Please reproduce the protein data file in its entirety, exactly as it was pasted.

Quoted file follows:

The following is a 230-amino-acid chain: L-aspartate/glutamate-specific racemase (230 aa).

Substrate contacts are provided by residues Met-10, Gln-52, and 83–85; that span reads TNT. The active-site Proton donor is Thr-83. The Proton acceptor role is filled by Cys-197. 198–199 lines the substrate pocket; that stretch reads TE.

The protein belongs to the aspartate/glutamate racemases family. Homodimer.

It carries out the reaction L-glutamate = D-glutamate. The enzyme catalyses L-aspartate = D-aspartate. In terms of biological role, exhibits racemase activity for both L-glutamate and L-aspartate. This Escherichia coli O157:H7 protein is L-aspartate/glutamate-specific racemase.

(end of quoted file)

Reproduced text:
The following is a 230-amino-acid chain: L-aspartate/glutamate-specific racemase (230 aa).

Substrate contacts are provided by residues Met-10, Gln-52, and 83–85; that span reads TNT. The active-site Proton donor is Thr-83. The Proton acceptor role is filled by Cys-197. 198–199 lines the substrate pocket; that stretch reads TE.

The protein belongs to the aspartate/glutamate racemases family. Homodimer.

It carries out the reaction L-glutamate = D-glutamate. The enzyme catalyses L-aspartate = D-aspartate. In terms of biological role, exhibits racemase activity for both L-glutamate and L-aspartate. This Escherichia coli O157:H7 protein is L-aspartate/glutamate-specific racemase.